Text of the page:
At Ramsey it was still Harrison, Dunlop, Hickman. Harrison was slightly under the outright Superstock lap record with a lap of 133.073mph, but 4.3s ahead ahead of Dunlop. Hickman only a further 3.3s behind Dunlop. Then they were onto lap 2 – the lap with the pit stop. A lap where everything can be won or lost. As they got to Glen Helen, Harrison’s lead was up to 5.7s, Hickman was continuing his charge and slicing through the seconds that stood between him and the second place Dunlop currently held. By Ballaugh, second was his by 0.8s. The race was hotting up, so were the roads and my bare arms. We were in for a close race both time-wise and on the roads. We were ready. It was time to see what these boys could do.
At Ramsey Hairpin Hickman had eaten into Harrison’s lead which was down to only 2.4s. Hickman had managed to keep Dunlop at bay with a 2.2s gap back to third. Rutter was still hanging onto fourth, but David Johnson and Hillier were tearing up rubber and heading his way. It was announced over the radio the Cummins had retired at Ballaugh Bridge. Gutted. Truly gutted. The whole crowed at Rhencullen deflated a little bit. Whether you’re Manx or not, to come back and race this 37.73 mile course which spat you off 8-years-ago causing pretty significant damage is gutsy. It’s amazing and it’s brave. It’s fantastic to see how determined Cummins had been to get back on a bike and to race round his home course once again. He’s a pleasure to watch round here and a credit to the Padgett’s Honda team.
Back at the front Hickman was still on that quick lap… a quick lap which saw him smash the lap record put it in a 134.077mph giving him a 1.2s lead over Harrison with Dunlop 1.8s behind in third. Just three seconds covered the top three. Insane. These road racers were in another league, a league of their own, a race against the road, against the time, against each other. It was on and it looked as though Hickman was there to stay at the top of the timing. David Johnson had moved on up into fourth after hunting down Rutter, but this was only one second that stood between Johnson, Rutter and Hillier. Us spectators were in for a treat, a frightening one maybe, but they were all so bunched up on the roads – it’s nothing like I’ve ever seen before!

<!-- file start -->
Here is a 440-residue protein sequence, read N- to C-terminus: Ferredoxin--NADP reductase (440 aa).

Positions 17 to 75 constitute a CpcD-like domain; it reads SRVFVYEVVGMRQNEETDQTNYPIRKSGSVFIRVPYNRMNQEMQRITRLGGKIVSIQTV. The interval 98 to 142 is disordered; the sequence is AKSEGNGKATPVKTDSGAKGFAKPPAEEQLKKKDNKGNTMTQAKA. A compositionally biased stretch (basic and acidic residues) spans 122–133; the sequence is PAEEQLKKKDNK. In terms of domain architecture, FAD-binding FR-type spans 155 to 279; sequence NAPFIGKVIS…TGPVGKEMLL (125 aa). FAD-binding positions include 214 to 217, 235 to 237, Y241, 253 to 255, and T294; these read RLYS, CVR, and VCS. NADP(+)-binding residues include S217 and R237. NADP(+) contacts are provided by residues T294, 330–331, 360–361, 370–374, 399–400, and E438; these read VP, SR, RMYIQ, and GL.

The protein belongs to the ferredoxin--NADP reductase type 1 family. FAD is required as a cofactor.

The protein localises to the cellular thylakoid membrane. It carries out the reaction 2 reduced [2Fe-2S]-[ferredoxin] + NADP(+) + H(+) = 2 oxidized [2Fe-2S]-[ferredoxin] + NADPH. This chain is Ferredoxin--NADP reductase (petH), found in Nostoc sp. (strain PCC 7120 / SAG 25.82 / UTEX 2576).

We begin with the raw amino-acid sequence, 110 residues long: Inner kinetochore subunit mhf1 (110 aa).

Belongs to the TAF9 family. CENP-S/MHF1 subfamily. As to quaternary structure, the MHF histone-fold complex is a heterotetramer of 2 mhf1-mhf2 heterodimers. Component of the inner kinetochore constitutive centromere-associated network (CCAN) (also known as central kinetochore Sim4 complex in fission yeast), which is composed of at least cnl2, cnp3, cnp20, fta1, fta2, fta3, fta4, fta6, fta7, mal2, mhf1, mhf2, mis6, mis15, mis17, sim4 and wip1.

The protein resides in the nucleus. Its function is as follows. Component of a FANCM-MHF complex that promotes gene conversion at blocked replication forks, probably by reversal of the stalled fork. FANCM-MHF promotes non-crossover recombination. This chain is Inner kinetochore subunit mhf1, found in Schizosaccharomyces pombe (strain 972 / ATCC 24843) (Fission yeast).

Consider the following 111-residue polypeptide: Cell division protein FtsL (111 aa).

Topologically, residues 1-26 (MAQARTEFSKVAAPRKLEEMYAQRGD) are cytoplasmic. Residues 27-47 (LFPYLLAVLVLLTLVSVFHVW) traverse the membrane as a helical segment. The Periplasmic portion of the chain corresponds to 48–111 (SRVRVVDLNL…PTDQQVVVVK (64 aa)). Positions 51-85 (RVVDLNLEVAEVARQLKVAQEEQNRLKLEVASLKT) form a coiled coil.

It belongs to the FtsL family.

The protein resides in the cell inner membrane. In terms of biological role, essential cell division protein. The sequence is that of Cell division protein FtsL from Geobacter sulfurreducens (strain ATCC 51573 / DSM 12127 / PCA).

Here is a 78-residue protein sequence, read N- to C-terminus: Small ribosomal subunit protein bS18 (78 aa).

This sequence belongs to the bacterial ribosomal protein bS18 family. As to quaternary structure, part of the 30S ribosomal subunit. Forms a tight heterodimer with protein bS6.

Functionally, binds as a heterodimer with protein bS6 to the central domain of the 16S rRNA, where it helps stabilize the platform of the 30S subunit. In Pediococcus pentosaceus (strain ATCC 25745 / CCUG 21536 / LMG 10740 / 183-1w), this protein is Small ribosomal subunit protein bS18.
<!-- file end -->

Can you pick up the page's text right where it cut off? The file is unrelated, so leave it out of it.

Then Davey Todd. 127.890mph. The second fastest newcomer ever to lap this Mountain course which saw him take 7th place on lap 2.
As I was saying, a race can be won and lost in the pits. We definitely saw some shuffling oing on as Dunlop hit the top of the timesheets at Glen Helen on lap three after a blistering pit stop. All credit to those who are involved in the pits. They have such a vital job, a job which is out of the racers hands and they rely so much on their team to ensure everything is present and correct. Hickman had slipped back into third with Harrison remaining in second. Johnson was hanging onto fourth, Rutter was down to sixth and Hillier in fifth. Gary Johnson was announced as a retirement despite seemingly having the pace at the beginning of lap 1. Gary – go visit those fairies and ask for some luck as all you seem to get is the shit end of the stick!!
Dunlop was still the race leader at Ballaugh, but only by 0.178s as Hickman had re-grouped, his head was clearly back on track. Harrison was still hanging on only 1s behind Hickman. The battle for fourth was still cracking as Hillier and Johnson were fighting hard – only 0.047s between them. Then we were back to Ramsey. Glen Helen to Ramsey appears to be a quick section for Hickman. He always jokes about being shit on the first lap, I think I would be to trying to get your head into speeds like that and still managing to pick out P1 +0.178. But seriously, that man is quick and he was back in P1 +0.87s at Ramsey. Up the Mountain and down. Round the creg-ny-baa pub, down through hillberry and sign-post corner into Governor’s and onto the start/finish… lap four – it’s gonna be a corker.